Indoor skiing is done in a climate-controlled environment with snowmaking. This enables skiing and snowboarding to take place regardless of outdoor temperatures. Facilities for both alpine skiing and nordic skiing are available.
|Sotkamo||DNA Ski Tunnel||1,200 m (3,937 ft)||1997|
|Jämijärvi||Jämi Ski Tunnel||1,250 m (4,101 ft)||2002|
|Uusikaupunki||Vahterus Ring and Vahterus Ring II||1,000 m (3,281 ft)||Nov 2005|
|Paimio||Ski Tunnel Paippi and Ski Tunnel Paippi II||700 m (2,297 ft)||before 2006|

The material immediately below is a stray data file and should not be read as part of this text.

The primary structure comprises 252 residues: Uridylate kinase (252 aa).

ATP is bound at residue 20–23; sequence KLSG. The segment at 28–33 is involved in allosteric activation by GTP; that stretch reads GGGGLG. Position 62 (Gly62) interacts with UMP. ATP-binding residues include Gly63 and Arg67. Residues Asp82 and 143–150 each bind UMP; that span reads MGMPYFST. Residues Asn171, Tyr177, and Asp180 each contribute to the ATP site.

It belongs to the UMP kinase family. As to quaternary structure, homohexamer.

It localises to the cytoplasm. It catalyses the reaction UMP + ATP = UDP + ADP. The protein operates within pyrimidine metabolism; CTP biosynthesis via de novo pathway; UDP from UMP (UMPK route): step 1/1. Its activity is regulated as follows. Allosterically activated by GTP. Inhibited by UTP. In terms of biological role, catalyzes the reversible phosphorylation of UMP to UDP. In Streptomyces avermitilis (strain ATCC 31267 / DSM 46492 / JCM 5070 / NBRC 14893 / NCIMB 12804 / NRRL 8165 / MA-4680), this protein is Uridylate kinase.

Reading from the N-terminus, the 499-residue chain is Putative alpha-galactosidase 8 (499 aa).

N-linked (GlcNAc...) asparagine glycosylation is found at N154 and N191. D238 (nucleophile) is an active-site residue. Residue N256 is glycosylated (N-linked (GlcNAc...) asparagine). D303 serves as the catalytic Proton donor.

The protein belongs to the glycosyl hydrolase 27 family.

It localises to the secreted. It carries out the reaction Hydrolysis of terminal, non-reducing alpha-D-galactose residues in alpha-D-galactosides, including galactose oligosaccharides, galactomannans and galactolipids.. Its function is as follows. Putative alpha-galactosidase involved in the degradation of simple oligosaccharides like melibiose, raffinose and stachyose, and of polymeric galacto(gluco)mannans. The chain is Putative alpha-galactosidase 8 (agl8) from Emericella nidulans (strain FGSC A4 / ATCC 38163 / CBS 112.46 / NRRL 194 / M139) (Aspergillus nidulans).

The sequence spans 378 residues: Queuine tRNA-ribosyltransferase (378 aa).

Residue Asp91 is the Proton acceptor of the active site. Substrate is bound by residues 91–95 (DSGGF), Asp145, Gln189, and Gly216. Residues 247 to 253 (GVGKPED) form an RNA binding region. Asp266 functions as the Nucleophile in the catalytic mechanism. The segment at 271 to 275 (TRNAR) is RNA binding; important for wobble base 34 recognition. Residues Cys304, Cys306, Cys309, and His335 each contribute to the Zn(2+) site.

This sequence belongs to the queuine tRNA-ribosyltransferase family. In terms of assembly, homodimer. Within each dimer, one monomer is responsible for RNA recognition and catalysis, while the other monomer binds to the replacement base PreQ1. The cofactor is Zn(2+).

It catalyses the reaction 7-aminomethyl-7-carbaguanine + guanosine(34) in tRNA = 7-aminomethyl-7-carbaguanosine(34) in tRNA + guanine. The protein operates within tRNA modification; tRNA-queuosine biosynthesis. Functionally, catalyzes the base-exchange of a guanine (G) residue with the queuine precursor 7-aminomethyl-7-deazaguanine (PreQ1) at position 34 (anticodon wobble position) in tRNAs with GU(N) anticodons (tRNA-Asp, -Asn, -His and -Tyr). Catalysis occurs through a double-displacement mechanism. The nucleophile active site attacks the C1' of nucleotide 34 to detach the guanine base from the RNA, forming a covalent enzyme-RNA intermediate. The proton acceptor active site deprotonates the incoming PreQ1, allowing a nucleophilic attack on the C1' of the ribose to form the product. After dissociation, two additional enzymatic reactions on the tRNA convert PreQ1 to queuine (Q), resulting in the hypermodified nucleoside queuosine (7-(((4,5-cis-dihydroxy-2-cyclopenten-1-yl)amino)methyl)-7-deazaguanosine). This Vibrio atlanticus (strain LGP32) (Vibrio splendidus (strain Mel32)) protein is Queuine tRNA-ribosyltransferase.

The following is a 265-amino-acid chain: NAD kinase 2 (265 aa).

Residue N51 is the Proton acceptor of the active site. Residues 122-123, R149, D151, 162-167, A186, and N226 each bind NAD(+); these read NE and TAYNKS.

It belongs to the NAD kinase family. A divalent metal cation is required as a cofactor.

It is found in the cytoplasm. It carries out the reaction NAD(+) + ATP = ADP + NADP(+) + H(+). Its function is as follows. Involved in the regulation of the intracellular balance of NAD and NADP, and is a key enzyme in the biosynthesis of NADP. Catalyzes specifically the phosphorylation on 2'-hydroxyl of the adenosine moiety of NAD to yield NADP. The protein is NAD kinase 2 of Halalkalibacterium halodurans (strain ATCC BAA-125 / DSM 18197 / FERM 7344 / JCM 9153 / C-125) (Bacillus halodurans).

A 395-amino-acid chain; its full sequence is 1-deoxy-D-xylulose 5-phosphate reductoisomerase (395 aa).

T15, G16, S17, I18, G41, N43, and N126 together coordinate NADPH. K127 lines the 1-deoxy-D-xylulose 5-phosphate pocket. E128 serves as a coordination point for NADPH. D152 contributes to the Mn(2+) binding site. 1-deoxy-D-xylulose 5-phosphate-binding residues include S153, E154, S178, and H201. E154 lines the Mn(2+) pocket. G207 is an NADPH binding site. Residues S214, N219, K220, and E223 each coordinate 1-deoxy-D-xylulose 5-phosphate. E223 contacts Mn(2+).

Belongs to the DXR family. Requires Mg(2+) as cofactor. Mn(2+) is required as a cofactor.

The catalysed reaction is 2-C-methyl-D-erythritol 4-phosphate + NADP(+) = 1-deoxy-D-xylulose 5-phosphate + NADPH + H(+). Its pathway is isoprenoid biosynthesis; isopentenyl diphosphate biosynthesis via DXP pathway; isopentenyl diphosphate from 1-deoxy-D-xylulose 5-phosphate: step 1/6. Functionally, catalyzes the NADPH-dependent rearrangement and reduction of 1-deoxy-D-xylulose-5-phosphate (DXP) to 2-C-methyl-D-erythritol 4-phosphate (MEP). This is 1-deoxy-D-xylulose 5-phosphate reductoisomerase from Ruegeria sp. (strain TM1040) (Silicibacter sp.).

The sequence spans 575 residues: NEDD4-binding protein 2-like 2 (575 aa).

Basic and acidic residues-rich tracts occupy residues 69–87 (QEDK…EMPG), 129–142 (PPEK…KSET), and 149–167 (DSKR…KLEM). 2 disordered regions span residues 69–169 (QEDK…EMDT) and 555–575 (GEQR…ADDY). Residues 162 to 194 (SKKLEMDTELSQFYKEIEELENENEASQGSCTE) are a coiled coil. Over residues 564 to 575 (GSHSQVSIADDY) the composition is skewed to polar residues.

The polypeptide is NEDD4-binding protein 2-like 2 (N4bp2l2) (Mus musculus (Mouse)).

|Leppävirta||Vesileppis Ski Arena||before 2006|
|Torsby||Fortum Ski Tunnel Torsby||1,287 m (4,222 ft)||16 Jun 2006|
|Oberhof||DKB Skisport-Halle Oberhof||1,754 m (5,755 ft)||24 Aug 2009|
|Helsinki||Kivikko ski hall||1,100 m (3,609 ft)||1 Sep 2009|
The first indoor ski slope, "Schneepalast" (German for snow palace) operated from 26 November 1927 to May 1928 in Vienna in an abandoned railway station, the Nordwestbahnhof. The snow was made of soda. The world's first commercial indoor ski slope operated from 1987 to 2005 at Mount Thebarton, in Adelaide, South Australia.
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